Medieval Europe

This is part of our Campus roundtable on Teaching Medieval in Modern Plague Times.


Yet research continues, and it continues to be fruitful, because historians are not passive instruments and because they read the same old documents with fresh eyes and with new questions in mind. — Georges Duby[1]

In our field inheres the ability to criticize modernity, to pick apart and expose the dynamics that make modernity comfortable and allow it to appear monolithic, to utterly annihilate narratives of interminable progress. — Cord Whitaker[2]


Course description 

In diverse societies, people worked to understand their place in the world, and how they might best live in it. Many questions medieval people asked—for instance, how religious belief should relate to social order—are questions we are still asking and answering today. Through lectures, readings, and class discussion, we will explore topics in political, religious, social, economic, and gender history, among other subfields. Because our learning is a shared endeavor, you will be expected to attend and participate in class regularly. Although the course title is “Medieval Europe,” Europe was not culturally isolated (or indeed culturally monolithic) during this period, and so we will also consider other regions of the world, as well as the history of studying medieval Europe alone.


Medieval Europe: independent project guidelines and options

Option 1:

Research paper. This is the classic way of developing and presenting your own ideas on history, and interpretations of it.


  • Topic submission: This should include a working title and provide a paragraph-length summary of what you plan to investigate, and how. The more detail you provide, the more substantive feedback I will be able to offer.
  • Abstract: Due two weeks later, an abstract of 300 words should describe concisely the topic, argument, and significance of your paper.
  • Annotated bibliography. Also due on that date, consisting of a list of at least 5 sources, each with an annotation of approximately 100-150 words, describing the source’s content and relevance to your paper.
  • Due in our final exam period: paper of 2500-3000 words (approximately 10-12 pages) in length. It should be organized around a strong, specific, contestable claim (your paper’s thesis.) Your argument would then be constructed using both primary and secondary sources, engaging both with medieval ideas, and with the work of other historians.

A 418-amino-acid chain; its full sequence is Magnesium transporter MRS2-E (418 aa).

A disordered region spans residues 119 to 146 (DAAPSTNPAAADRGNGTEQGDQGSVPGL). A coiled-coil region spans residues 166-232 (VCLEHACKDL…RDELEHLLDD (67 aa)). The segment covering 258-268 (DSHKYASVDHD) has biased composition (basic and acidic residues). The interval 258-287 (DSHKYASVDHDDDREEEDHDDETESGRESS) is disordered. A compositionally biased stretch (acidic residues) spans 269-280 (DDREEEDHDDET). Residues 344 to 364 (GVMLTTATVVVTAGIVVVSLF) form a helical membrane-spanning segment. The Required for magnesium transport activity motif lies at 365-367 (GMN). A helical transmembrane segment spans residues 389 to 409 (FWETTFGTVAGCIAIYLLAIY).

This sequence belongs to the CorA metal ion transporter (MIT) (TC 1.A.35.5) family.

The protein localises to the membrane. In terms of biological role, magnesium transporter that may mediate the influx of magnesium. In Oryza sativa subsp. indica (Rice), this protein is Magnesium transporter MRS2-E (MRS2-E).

Option 2:

Pitch for an HBO show principally concerned with medieval European history.


  • Topic submission (see details under Option 1.)
  • Abstract (see details under Option 1.)
  • Annotated bibliography (see details under Option 1.)
  • Essay of 1200-1500 words in length. This should discuss, concisely, the premise and genre of the show, and the plot arc of the first season. The bulk of the essay should be devoted to the historical interest and relevance of the show, and any places in which the show diverges from the historical record. Footnotes should be used.
  • Descriptions of 6 episodes, with titles. Each episode description should be ca. 200 words in length. A cast list is optional, but not required.


Option 3:

Pitch for a project using sources from medieval Europe, and/or raising awareness of medieval European history. This could take the form of, e.g., an installation in a museum or public space, a theatrical performance, or an educational initiative. This is not an exhaustive list; if you have another idea, discuss its potential with me in a timely manner.


  • Abstract (see details under Option 1.)
  • Annotated bibliography (see details under Option 1.)
  • Project proposal. This must include a description of how your project draws on medieval history, properly footnoted, and of ca. 1500 words in length. The remainder of the essay (1000-1200 words) should describe how the project is to be implemented (over time, if applicable,) who your intended audience is, and what the significance of your project is. Footnotes would also be appropriate here, to demonstrate e.g. the suitability of your chosen venue.


Lucy Barnhouse is an Assistant Professor at Arkansas State University. Her forthcoming monograph, Houses of God, Places for the Sick, examines hospitals as religious institutions in late medieval cities. She teaches a wide variety of courses in premodern history, and is a founding member of the Footnoting History podcast.



[1] Georges Duby, History Continues, trans. Arthur Goldhammer (Chicago: University of Chicago Press, 1994), 44.

[2] Cord Whitaker, “Pale Like Me: Resistance, Assimilation, and ‘Pale Faces,’ Sixteen Years On,” In the Medieval Middle, Last accessed November 14, 2020.


Published on December 8, 2020.


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